• $45.5 million in additional nonrecurring funds for FY22-23, bringing the total to $61.7 million.
    • $29.25 million in nonrecurring funds in FY21-22 for Complete the Trails (CTF) fund.
    • The budget also creates a new Trail Coordinator position and provides $95,018 in recurring funds to pay for the new position. Additionally, it provides $10 million in nonrecurring funds to local governments for parks for persons with disabilities.

The Agriculture Development and Farmland Preservation Fund supports working family farms through conservation easements on threatened farmland and agricultural development projects. The budget includes:

    • $670,000 in new recurring funds and $8 million in additional nonrecurring funds in each year of the biennium. That brings the new recurring total to $4.97 million per year, and the total funding for both FY21-22 and FY22-23 to $12,970,000.

Flooding and climate resiliency 

North Carolinas Coasts and Sounds

During the legislative session, House Majority Leader and Legislator of the Year John Bell introduced the Disaster Relief and Mitigation Act of 2021. The first-of-its-kind bill to fund wetland and floodplain protection and restoration is one of the largest proactive investments in flood mitigation that North Carolina has ever made.

“It will help us get out of the costly cycle of spending after disasters,” Bell said. “We know that every dollar spent on pre-disaster mitigation saves dollars in the future.”

Fuller noted the significant state budget funding will provide dollars for flood resilience blueprints, local capacity and transportation resiliency studies, land and water funding, incentives for private landowners, flood area relocations, coastal habitat protections and climate resiliency programs.

“The resilience tools and strategies will provide coastal, Piedmont and western communities with the resources to plan for future flooding events by investing in making the state more resilient and reducing the risk of catastrophic flooding,” he said.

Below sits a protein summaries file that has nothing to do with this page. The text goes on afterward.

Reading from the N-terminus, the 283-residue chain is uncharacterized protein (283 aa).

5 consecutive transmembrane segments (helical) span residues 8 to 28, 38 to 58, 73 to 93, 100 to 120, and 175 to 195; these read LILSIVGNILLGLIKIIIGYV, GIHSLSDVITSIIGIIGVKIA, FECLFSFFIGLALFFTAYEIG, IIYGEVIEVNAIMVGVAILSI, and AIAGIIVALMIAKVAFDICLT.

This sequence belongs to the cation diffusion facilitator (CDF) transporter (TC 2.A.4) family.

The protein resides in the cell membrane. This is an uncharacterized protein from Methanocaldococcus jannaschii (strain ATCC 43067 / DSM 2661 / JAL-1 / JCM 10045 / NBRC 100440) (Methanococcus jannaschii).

North Carolina’s resilience package includes $15 million for the Land and Water Fund, as well as:

  • $20 million: Division of Mitigation Services within DEQ for the creation of a “statewide Flood Resiliency Blueprint”
  • $15 million: Disaster Relief and Mitigation Fund at DPS
  • $15 million: Transportation Infrastructure Resilience Fund at DPS
  • $25 million: Golden Leaf for a Small Project Mitigation and Recovery Program
  • $40 million: Coastal Storm Damage Mitigation Fund at DEQ
  • $4 million: Dam Safety Emergency Fund at DEQ
  • $3.5 million: DEQ for specific DMS pilot projects
  • $1.15 million: DEQ’s Division of Coastal Management for the Resilient Coastal Communities Program
  • $300,000: DEQ’s Division of Coastal Management for 2 time-limited, full-time positions to staff the Resilient Coastal Communities Program
  • $38 million: DACS for a new Streamflow Rehabilitation Program

Habitat = Conservation currency 

The Butterfly HighwayNorth Carolina’s approved budget signifies a big win for the state’s wildlife and habitat. No serious discussion or on-the-ground effort for the conservation of elk, owls, monarch butterflies, trout or turkey can effectively occur without a focused understanding of habitat and the needs each species requires to flourish, Gestwicki said.

They’re similar to what humans need to thrive in their own habitat: The trinity of land, water and air. Whether the habitat supports species for hunting and fishing, watching and photographing, or for ecological services and the planet’s health, habitat is the foundation for wildlife and natural resource management. 

“Habitat is the currency for all conservation,” Gestwicki said. “Forest or field, public or private, high country or cypress-ringed swamp, land is where conservation starts for wildlife.”